The following are starting points for additional resources,
primarily on-line. For additional updated information, see
the Africa Policy debt action page
Organizations with Extensive Information On-Line
European Network on Debt and Development (EURODAD)
Rue Dejoncker 46, B-1060 Brussels, Belgium;
Tel: 32-2-543-9060; Fax: 32-2-544-0559;
A coalition of European non-governmental organizations. Web
site is a good source both for general background and for role
of European countries in particular.
P.O. Box 100, London SE1 7RT, UK;
Tel: 44-171-401-9999; Fax: 44-171-401-3999;
A coalition of 80 organizations in the UK. Web site includes
much analysis and background as well as campaign information.
222 East Capitol Street, NE; Washington DC 20003-1036, USA;
Tel: 1-202-783-3566; Fax: 1-202-546-4468;
A rapidly growing coalition of US groups. Website and
activities focus on grassroots mobilization. A push for
congressional legislation is planned for 1999.
Oxfam International Advocacy Office,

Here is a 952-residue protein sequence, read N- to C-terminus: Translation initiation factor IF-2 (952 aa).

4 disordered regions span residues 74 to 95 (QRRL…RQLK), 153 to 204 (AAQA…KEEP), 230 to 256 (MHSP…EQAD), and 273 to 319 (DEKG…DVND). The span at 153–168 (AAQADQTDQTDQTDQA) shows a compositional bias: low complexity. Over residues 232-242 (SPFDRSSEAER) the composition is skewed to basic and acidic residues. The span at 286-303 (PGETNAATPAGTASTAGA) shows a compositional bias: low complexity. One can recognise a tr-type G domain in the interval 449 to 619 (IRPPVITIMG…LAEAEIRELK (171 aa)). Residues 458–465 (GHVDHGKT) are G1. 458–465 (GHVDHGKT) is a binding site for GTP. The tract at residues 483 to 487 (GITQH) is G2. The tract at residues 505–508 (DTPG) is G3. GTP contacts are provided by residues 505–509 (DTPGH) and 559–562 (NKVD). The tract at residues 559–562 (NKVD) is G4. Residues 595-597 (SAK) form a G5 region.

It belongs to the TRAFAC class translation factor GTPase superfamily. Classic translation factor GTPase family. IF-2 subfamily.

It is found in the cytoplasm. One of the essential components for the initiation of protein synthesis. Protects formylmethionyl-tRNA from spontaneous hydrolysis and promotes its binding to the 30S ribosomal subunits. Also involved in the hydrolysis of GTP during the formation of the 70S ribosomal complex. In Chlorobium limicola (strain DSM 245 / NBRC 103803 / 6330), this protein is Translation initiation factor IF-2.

733 15th St., NW, Suite 340,
Washington DC 20005 USA;
Tel: 1-202-393-1426; Fax: 1-202-783-5547
The Oxfam alliance of ten international aid agencies provides
well-researched position papers which call for debt reduction
within the context of a broader understanding of development
Other Key International Contacts
"Putting Life before Debt"
Call for debt cancellation from international coalition of 162
Canadian Ecumencial Jubilee Initiative
Puts debt cancellation in the context of broader issues of
Selected Africa Campaigns Contacts
African Forum and Network on Debt and Development (AFRODAD)
P.O. Box MR 38, Marlborough, Harare, Zimbabwe;
Tel: 263-4-702093; Fax: 263-4-702143;
Jubilee 2000 Afrika Campaign
c/o Affiong Southey, Campaign Secretariat, PO Box 1938
Community One, Tema Greater Accra Region, Ghana;
Tel: 233-21-776678; Fax: 233-27-551939.
Or external liaison
c/o Jubilee 2000/UK (firstname.lastname@example.org)
Mozambican Debt Group
Avenida A. Sekou Toure, 1957, C.P. 2223, Maputo, Mozambique;
Tel: 258-1-430486; Fax: 258-1-423140;
Jubilee 2000 South Africa and
Apartheid-Caused Debt Campaign
P. O. Box 1139, Woodstock 7925, South Africa
Tel: 27-21-6851565/6; Fax: 27-21-6851645;
Uganda Debt Network
P.O Box 21509, Kampala, Uganda;
E-mail: email@example.com (attn: Uganda Debt Network)
More information on the HIPC Initiative
World Bank HIPC Page
IMF Brief HIPC Statement
IMF HIPC Pamphlet
HIPC in a Nutshell (Eurodad)
This material is produced and distributed by the
Africa Policy Information Center (APIC). APIC's primary
objective is to widen the policy debate in the United States
around African issues and the U.S. role in Africa, by
providing accessible policy-relevant information and analysis
usable by a wide range of groups and individuals.